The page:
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Johnson v. Lovin

United States District Court, D. South Carolina

November 17, 2014

Terry W. Johnson, #262238, Plaintiff,
v.
Officer V. Lovin, Defendant

Terry W Johnson, Plaintiff, Pro se, Bennettsville, SC.

REPORT AND RECOMMENDATION

Kaymani D. West, United States Magistrate Judge.

Plaintiff, proceeding pro se and in forma pauperis, brought this action alleging violations of his constitutional rights pursuant to 42 U.S.C. § 1983. This matter comes before the court on Plaintiff's Motion for Temporary Restraining Order (" TRO"). ECF No. 11. Pursuant to 28 U.S.C. § 636(b)(1)(B), and Local Rule 73.02(B)(2)(e) (D.S.C.), this magistrate judge is authorized to review pretrial matters in cases involving pro se litigants and submit findings and recommendations to the district court.

In his Motion for a TRO, Plaintiff requests that the court issue an order requiring that Plaintiff and Defendant--a corrections officer at the prison where Plaintiff is housed--be kept apart. Plaintiff states that Defendant " feeds me my food and take[s] me to the shower and I think he will do something to hurt me like he did before . . . ." [1] ECF No. 11 at 1. Plaintiff concludes his one-paragraph Motion by stating that he wants a " TRO ASAP! because he [is] still up here around me and I feel like he may hurt me or put something in my food." Id. This is the full extent of the allegations in Plaintiff's Motion.

" [P]reliminary injunctions are extraordinary remedies involving the exercise of very far-reaching power to be granted only sparingly and in limited circumstances." MicroStrategy Inc. v. Motorola, Inc., 245 F.3d 335, 339 (4th Cir. 2001) (internal citations and quotation marks omitted).[2] " A plaintiff seeking a preliminary injunction must establish that he is likely to succeed on the merits, that he is likely to suffer irreparable harm in the absence of preliminary relief, that the balance of equities tips in his favor, and that an injunction is in the public interest." Winter v. Natural Res. Def. Council, 555 U.S. 7, 20, 129 S.Ct. 365, 172 L.Ed.2d 249 (2008). A plaintiff does not have an automatic right to a preliminary injunction, and such relief should be used sparingly. The primary purpose of injunctive relief is to preserve the status quo pending a resolution on the merits. Injunctive relief which changes the status quo pending trial is limited to cases where " the exigencies of the situation demand such relief." Wetzel v. Edwards, 635 F.2d 283, 286 (4th Cir. 1980).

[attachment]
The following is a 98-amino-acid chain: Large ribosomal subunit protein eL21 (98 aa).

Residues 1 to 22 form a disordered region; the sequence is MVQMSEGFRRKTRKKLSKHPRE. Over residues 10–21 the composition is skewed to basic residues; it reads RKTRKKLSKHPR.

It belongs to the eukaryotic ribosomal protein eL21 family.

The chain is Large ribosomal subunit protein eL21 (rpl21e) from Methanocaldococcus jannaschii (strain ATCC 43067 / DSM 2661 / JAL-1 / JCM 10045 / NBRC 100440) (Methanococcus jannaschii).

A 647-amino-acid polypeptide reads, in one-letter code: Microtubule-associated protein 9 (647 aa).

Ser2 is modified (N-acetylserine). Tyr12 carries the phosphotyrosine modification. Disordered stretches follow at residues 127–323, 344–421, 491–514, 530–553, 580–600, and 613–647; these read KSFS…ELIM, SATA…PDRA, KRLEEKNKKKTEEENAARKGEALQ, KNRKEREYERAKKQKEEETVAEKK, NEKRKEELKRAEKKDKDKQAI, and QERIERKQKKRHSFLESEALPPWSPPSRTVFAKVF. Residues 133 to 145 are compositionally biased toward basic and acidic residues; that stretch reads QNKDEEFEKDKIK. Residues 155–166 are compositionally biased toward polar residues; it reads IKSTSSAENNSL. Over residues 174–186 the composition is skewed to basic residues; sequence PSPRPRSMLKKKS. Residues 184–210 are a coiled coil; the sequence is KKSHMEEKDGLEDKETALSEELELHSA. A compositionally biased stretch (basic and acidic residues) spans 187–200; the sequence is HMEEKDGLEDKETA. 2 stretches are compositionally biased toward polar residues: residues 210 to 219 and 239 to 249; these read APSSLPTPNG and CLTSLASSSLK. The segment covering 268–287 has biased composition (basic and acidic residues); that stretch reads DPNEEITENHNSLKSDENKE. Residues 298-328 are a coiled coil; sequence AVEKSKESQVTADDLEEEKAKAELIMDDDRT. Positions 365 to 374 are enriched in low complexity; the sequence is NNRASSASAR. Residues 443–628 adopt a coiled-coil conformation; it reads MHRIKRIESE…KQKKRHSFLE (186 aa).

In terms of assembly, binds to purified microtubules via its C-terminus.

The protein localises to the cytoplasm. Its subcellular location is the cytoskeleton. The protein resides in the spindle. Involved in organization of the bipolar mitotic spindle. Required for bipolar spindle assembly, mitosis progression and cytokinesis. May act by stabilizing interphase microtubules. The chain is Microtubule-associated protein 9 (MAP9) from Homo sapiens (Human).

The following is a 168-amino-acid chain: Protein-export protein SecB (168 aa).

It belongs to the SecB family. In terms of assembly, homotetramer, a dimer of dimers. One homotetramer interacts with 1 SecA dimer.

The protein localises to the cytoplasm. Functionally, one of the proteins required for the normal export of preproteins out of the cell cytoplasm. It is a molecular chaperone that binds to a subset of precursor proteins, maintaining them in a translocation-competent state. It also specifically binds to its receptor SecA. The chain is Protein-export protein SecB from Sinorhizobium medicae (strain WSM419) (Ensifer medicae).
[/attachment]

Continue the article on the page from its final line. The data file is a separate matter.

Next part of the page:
The undersigned finds Plaintiff has failed to establish the elements necessary to demonstrate the need for a TRO. There are no allegations in the Motion or in Plaintiff's Complaint showing Defendant has a propensity for contaminating inmates' food or that he routinely attempts to harm Plaintiff or other inmates. Moreover, Plaintiff does not allege any facts showing that his expressed fear of Defendant is anything other than speculative. The minimal allegations in the Motion are insufficient to establish that Plaintiff will suffer irreparable harm if he and Defendant are not separated, that there is a likelihood that he will eventually succeed on the merits of his Complaint, or that the public interest lies with granting the requested relief. As a result, Plaintiff's Motion fails to satisfy the requirements for a TRO/preliminary injunction established in the Winter case.

Based on the foregoing, it is recommended that Plaintiff's Motion for a TRO, ECF No. 11, be denied.

IT IS SO RECOMMENDED.


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